Port Reading Railroad
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The Port Reading Railroad was a railroad chartered in 1890 and opened in 1892 by the Reading Railroad.
The Port Reading Railroad started at the Port Reading Junction in Manville, New Jersey (near Bound Brook) with the Lehigh Valley Railroad and Central Railroad of New Jersey and headed eastward across northern Middlesex County, New Jersey to a terminus port called Port Reading, which was situated on the Arthur Kill in Woodbridge Township near Perth Amboy, New Jersey. Port Reading was constructed specifically to serve the needs of the Reading Railroad.
Via the Port Reading Railroad and the affiliated Port Reading shipping terminal (which was also built by the Reading Railroad) along the Arthur Kill waterway, trains from the Reading Railroad's Trenton line (originally the Delaware and Bound Brook Railroad) were capable of providing through service to/from the New York ports to points south and west, via a connection along the Raritan River from Manville, New Jersey to Bound Brook that was built between the Reading Railroad's Trenton line and the newly built Port Reading Railroad. Remnants of this connection, such as decaying trestles and track, can still be seen along the CSX/NS mainline through this area. The structures closest to the river are the former Reading Railroad connection.
On the 1947 map of Middlesex County (http://mapmaker.rutgers.edu/MIDDLESEX_COUNTY/MiddlesexCounty_1947.jpg) can be seen the route of the Port Reading Railroad, going from Bound Brook (which is just across the county line in Somerset County) to Port Reading. The route is labeled “Philadelphia & Reading Railroad”, because of its ownership by the Reading Railroad.
The Port Reading Railroad and its parent the Reading Railroad, as was the case for many American railroads of the time period, saw a general drop off in business as the 20th Century progressed, and the railroads fell into disrepair and eventually went bankrupt. Secondary lines such as the Port Reading Railroad were hit especially hard during this period of decline, as the parent railroads neglected their branch lines as business declined.
By the time Conrail took over most railroading in the northeastern United States in 1976, the renamed Port Reading Secondary (terminology used by Conrail to describe branch lines) was little more than a seldom used line that serviced local industries. This status continued throughout the 1980s and into the 1990s as Conrail saw little need for the redundant Port Reading Secondary beyond providing local freight services (Conrail used the Lehigh Line for most traffic into the New York area from the south).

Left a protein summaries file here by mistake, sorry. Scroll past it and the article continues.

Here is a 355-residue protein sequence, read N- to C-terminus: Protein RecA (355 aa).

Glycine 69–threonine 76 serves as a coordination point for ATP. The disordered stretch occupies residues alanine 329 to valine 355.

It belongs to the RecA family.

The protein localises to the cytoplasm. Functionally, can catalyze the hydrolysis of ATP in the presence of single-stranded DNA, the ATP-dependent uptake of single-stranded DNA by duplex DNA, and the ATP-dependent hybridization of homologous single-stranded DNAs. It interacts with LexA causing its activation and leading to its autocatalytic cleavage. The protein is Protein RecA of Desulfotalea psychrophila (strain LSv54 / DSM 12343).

IN 1999, CSX and Norfolk Southern split Conrail, but because of the Port Reading Secondary's proximity to the New York City consumer market, they couldn't decide how to split it, so, they took most of the lines near NYC and they created a separate company, Conrail Shared Assets Operations. It is jointly owned by the two railroads, to switch cars in the NYC area. (The same thing happened in the Philadelphia area and the Detroit area). In contrast to earlier decades, the 1990s was a decade in which railroads started to see some incremental increases in freight traffic as increases in freight demand and congested highways caused more shippers to move their freight via rail. To respond to the challenge of serving the increased demands of the New York/New Jersey region, CSAO invested millions of dollars to upgrade the Port Reading Secondary to handle long distance trains, including intermodal trains taking an alternate route to their terminals along the Chemical Coast Line, such as NS's E-Rail Terminal and the PANYNJ owned ExpressRail terminals.
The Port Reading Secondary now offers an additional route to CSAO's rail facilities in the Port of New York and New Jersey, via the Chemical Coast line that runs along heavily industrialized eastern New Jersey, near the Arthur Kill waterway that separates New Jersey from Staten Island, New York. Rail traffic has increased substantially on the Port Reading Secondary in recent years as a result of the upgrades, and the line appears to have a bright future. Railroad signals currently exist at the crossing on Homestead Avenue in Avenel, but not at Omar Avenue in Avenel, where such signals would interfere with exiting trucks. Also, Carteret has signals at the crossing by the NJ Turnpike entrance. Also, Port Reading Conrail has signal gates at Blair Road, Rahway Avenue and Saint Georges Avenue in Woodbridge Township.